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Humanities Now Blog

News and Highlights from Arizona Humanities

Barnstormers, Daredevils, and Flying Waitresses

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Harriet Quimby, America’s first woman licensed pilot profiled in July 30, 1911 The San Francisco Call newspaper

Guest post by Steve Renzi

Should women be allowed to fly? In the early days of aviation many people didn’t think so. Flying was too dangerous. The first aeroplanes were little more than extra-large box kites, powered by an engine and propeller. The engine was loud, the wood supports broke and the wings often snapped. While flying, the pilot was completely exposed to the outside air, like a bird without feathers. Many early pilots were killed or seriously injured. At the Wright Flying School in Dayton, Ohio the Wright Brothers refused to accept female students.

In the spring of 1911 a mysterious new student began taking flying lessons at the Moisant Aviation School in Long Island, New York. This new student always wore knee-high boots, a one-piece Knickerbocker flight suit with the hood up and a veil covering the face. The new student was a woman and her name was Harriet Quimby.

Quimby was a good student, a natural flyer and after only 33 lessons on August 11, 1911, she became the first American woman and the second in the world to earn a pilot’s license. A couple of days later she flew in a flying exhibition attended by 20,000 spectators. Flight promoters of air shows quickly learned that the public would eagerly pay to watch a woman fly. The next spring, she became the first woman in the world to fly across the English Channel. Quimby also became the first pilot, man or woman, to fly at night. Quimby gained the reputation as a cautious, careful pilot who refused to perform tricks and stunts; however, in a tragic accident, she unfortunately became the first American woman to die while flying.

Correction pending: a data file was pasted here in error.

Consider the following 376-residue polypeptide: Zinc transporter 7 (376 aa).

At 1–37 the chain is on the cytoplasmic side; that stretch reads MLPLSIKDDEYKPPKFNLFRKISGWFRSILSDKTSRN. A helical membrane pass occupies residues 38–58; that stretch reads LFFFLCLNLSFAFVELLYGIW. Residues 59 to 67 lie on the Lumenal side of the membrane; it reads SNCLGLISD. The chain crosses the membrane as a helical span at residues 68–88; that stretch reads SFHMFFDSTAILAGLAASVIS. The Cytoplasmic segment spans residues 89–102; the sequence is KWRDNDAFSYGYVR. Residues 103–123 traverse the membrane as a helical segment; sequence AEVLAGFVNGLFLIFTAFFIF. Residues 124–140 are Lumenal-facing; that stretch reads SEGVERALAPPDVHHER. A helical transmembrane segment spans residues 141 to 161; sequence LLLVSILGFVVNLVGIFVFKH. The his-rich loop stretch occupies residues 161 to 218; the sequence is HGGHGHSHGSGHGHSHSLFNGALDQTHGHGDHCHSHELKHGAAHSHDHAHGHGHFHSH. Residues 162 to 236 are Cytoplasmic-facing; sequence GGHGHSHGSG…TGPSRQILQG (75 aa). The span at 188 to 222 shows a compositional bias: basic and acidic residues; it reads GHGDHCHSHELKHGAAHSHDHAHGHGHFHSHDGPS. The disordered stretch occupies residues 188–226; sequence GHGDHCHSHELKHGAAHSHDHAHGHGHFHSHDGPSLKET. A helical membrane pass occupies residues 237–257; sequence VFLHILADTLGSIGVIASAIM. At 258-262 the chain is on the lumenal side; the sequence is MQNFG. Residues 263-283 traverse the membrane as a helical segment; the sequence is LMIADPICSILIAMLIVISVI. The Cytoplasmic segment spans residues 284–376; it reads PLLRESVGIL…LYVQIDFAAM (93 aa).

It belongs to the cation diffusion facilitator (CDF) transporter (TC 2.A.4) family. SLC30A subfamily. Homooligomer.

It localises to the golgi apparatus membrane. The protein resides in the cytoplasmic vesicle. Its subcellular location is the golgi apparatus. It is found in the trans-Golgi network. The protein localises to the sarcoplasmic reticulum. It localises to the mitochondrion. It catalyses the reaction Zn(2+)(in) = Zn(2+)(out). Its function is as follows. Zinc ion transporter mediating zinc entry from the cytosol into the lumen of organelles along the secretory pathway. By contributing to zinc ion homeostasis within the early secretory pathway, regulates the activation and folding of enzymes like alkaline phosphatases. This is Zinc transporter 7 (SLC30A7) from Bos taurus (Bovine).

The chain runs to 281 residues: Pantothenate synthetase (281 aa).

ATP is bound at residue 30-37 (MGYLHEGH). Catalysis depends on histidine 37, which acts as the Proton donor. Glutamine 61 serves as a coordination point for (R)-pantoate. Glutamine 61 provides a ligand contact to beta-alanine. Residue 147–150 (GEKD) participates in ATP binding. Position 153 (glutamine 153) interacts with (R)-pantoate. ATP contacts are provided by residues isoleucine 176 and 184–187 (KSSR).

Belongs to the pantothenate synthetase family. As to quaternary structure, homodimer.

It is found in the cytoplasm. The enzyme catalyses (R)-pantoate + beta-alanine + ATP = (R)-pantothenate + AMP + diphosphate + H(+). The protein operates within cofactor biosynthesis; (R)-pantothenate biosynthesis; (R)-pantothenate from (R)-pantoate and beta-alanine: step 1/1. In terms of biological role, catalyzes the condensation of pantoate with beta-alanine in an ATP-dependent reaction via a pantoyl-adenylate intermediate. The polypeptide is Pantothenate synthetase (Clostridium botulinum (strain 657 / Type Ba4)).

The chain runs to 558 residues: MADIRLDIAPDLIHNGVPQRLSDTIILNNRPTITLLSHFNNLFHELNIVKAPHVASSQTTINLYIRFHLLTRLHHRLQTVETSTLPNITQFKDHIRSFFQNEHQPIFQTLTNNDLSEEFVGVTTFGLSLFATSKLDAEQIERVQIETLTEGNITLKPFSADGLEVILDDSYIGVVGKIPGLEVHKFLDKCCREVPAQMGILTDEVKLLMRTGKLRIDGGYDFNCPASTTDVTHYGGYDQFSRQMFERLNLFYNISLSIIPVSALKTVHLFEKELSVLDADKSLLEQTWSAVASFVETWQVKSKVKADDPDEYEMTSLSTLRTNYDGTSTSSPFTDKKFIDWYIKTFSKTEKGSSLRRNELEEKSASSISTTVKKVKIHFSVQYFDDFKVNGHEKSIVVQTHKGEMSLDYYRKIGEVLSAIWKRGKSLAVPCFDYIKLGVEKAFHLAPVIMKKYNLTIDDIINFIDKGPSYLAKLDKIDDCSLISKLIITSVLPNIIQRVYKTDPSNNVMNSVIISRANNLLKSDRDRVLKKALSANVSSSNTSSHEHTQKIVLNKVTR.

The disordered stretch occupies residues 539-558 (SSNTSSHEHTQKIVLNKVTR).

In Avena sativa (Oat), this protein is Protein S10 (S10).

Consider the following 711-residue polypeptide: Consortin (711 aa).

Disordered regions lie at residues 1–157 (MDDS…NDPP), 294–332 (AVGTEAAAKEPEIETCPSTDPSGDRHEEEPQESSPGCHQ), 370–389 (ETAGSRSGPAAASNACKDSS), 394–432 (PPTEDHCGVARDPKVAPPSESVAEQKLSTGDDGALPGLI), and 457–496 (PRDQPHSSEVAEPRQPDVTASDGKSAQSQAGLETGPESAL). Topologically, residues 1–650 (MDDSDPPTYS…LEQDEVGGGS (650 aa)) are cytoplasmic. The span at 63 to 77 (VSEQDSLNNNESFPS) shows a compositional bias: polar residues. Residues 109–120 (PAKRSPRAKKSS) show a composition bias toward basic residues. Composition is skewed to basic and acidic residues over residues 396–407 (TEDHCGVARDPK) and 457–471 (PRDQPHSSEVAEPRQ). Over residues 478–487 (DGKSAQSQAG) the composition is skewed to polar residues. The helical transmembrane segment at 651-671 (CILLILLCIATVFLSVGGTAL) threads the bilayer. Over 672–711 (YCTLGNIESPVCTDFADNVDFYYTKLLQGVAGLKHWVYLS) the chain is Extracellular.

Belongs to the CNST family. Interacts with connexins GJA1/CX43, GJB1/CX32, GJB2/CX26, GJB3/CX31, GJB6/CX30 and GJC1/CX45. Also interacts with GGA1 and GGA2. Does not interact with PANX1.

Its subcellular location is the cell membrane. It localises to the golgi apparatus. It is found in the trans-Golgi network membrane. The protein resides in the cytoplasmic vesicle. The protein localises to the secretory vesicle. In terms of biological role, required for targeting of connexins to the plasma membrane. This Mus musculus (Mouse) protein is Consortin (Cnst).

Harriet Quimby had the courage to be first. She was a pioneer in the sky as brave and courageous as any other American pioneer on land or sea and she inspired the generation of women who came after her.

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On November 5, 1915 Katherine Stinson dropped a sack of airmail in downtown Tucson, the first sanctioned air mail delivery in Arizona.

In 1908, Katherine Stinson was an 11 year-old student, studying to be a pianist, who took a ride in a hot air balloon. She never wanted to come back down. Stinson became America’s fourth licensed female pilot. She was called The Flying Schoolgirl and unlike Harriet Quimby, Stinson loved to perform aerobatic feats and daredevil stunts in her flying machine. Stinson got her hands dirty, working on aircraft engines and also was an inventor, creating the first enclosed cockpit.

Georgia Ann Thompson was married at age 12 and became a single mother at age 15. She also was the first woman to parachute out of a plane. Lillian Boyer was working as a waitress when a customer asked her if she would like to fly in a plane as a passenger when her shift was over. She agreed and on her second flight crawled out on the wing while the plane was in the air, beginning her career as one of the all-time stunt aerial performers at air shows.

In the story of early aviation, most Americans know about Amelia Earhart and hardly anyone else. These early women aviation pioneers profiled in Barnstormers, Daredevils and Flying Waitresses deserve to be recognized. The American women who became barnstormers and aerial stunt performers did so because at the time that was the only employment opportunities open to them. They were interesting, fascinating people who were ahead of their time, trailblazers who changed our culture and important contributors who improved aviation making it accessible for everyone.

Click here to take a look at some incredible images of women aviators.

Steve Renzi serves on the current AZ Speaks Roster.

Steve-Renzi-WEBSteve Renzi, a University of Arizona graduate with a degree in history, believes that every generation must learn about who and what came before them or else the lessons learned are lost. As a writer and photographer with a teacher’s certificate in secondary education, Renzi is always searching for new ways of exploring our history. He has written and been published in over 200 magazine and newspaper articles and is currently a writing and photography teacher, as well as a basketball coach. Although he derives great satisfaction from his professional pursuits, his proudest moment was the birth of his twin sons.

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